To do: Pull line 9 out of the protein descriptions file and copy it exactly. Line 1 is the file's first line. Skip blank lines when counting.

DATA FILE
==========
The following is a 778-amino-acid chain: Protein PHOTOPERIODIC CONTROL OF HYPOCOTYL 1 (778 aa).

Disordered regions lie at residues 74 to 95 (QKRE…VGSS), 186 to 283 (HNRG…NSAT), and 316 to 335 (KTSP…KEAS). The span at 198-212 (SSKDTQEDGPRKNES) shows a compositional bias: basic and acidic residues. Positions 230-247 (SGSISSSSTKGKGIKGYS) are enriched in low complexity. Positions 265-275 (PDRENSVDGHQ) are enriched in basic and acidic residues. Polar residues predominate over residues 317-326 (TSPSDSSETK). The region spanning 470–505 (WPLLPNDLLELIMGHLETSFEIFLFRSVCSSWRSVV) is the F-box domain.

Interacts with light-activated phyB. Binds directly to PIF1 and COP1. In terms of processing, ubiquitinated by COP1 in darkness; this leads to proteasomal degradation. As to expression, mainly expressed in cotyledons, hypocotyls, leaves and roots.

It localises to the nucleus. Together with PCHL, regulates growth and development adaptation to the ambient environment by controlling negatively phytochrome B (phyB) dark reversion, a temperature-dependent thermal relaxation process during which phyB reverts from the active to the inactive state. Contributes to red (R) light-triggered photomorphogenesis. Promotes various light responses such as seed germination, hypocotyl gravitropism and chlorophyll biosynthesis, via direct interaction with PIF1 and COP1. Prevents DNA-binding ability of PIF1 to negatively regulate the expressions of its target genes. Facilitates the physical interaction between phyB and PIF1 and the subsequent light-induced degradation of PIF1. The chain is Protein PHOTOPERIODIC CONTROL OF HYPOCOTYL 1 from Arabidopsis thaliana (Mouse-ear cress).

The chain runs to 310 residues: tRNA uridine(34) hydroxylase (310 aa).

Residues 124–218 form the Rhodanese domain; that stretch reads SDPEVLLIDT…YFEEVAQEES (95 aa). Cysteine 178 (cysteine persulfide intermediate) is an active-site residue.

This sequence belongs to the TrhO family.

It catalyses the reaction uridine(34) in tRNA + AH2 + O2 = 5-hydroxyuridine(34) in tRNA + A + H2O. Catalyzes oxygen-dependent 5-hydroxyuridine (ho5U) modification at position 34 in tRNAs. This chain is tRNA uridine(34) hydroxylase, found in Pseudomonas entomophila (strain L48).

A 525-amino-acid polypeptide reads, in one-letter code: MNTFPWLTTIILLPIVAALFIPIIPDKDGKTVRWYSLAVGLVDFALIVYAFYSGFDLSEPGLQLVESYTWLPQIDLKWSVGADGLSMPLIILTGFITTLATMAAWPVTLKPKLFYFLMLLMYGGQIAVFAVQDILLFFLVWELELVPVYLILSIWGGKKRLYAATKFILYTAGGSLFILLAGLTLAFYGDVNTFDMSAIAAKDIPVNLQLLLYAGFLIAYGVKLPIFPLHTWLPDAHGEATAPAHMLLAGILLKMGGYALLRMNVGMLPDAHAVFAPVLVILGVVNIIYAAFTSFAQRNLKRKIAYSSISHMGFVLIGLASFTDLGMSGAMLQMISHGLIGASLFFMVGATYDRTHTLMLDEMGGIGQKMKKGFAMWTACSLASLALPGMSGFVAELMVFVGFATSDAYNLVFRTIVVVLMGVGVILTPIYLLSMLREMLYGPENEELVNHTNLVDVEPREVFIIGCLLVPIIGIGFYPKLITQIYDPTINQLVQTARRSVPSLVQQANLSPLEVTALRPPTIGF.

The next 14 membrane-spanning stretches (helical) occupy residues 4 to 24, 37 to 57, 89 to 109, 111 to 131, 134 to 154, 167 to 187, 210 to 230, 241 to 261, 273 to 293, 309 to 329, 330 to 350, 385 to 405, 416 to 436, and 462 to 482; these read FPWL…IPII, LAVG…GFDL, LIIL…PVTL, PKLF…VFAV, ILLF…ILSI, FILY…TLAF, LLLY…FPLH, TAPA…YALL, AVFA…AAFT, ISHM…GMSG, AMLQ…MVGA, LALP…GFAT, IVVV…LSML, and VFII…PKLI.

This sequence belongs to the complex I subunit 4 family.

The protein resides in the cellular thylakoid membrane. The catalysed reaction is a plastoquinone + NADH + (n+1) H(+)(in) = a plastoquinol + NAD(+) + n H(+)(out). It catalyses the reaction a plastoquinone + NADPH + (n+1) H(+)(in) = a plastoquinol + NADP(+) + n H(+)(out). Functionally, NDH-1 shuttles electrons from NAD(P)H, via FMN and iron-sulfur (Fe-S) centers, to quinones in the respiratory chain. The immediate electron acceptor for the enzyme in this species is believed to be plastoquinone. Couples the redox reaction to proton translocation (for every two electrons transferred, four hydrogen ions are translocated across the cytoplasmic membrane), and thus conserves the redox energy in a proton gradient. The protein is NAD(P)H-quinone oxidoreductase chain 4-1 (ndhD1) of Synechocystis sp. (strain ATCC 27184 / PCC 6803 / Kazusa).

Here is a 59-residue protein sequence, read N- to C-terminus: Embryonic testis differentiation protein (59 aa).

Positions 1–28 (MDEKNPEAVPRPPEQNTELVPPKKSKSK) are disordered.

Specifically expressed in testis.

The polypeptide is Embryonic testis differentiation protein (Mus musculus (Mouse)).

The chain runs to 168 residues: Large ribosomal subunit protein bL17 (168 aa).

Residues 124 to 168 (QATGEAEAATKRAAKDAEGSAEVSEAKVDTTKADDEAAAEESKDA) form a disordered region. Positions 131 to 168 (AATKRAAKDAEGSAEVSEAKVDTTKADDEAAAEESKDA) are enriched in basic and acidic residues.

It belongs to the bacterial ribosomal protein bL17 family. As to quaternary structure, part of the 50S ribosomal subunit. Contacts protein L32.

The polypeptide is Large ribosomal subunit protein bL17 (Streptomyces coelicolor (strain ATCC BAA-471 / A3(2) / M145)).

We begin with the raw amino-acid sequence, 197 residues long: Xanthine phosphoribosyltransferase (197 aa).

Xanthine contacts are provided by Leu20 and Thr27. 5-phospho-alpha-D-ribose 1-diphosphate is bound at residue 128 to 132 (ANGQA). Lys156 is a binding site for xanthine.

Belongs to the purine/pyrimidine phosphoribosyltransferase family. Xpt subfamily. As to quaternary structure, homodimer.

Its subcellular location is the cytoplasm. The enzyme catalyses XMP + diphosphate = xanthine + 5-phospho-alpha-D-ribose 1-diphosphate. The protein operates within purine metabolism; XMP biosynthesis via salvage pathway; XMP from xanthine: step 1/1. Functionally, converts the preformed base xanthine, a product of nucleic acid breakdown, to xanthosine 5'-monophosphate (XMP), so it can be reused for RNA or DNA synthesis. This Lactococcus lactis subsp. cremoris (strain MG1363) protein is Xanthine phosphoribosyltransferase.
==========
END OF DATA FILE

A 525-amino-acid polypeptide reads, in one-letter code: MNTFPWLTTIILLPIVAALFIPIIPDKDGKTVRWYSLAVGLVDFALIVYAFYSGFDLSEPGLQLVESYTWLPQIDLKWSVGADGLSMPLIILTGFITTLATMAAWPVTLKPKLFYFLMLLMYGGQIAVFAVQDILLFFLVWELELVPVYLILSIWGGKKRLYAATKFILYTAGGSLFILLAGLTLAFYGDVNTFDMSAIAAKDIPVNLQLLLYAGFLIAYGVKLPIFPLHTWLPDAHGEATAPAHMLLAGILLKMGGYALLRMNVGMLPDAHAVFAPVLVILGVVNIIYAAFTSFAQRNLKRKIAYSSISHMGFVLIGLASFTDLGMSGAMLQMISHGLIGASLFFMVGATYDRTHTLMLDEMGGIGQKMKKGFAMWTACSLASLALPGMSGFVAELMVFVGFATSDAYNLVFRTIVVVLMGVGVILTPIYLLSMLREMLYGPENEELVNHTNLVDVEPREVFIIGCLLVPIIGIGFYPKLITQIYDPTINQLVQTARRSVPSLVQQANLSPLEVTALRPPTIGF.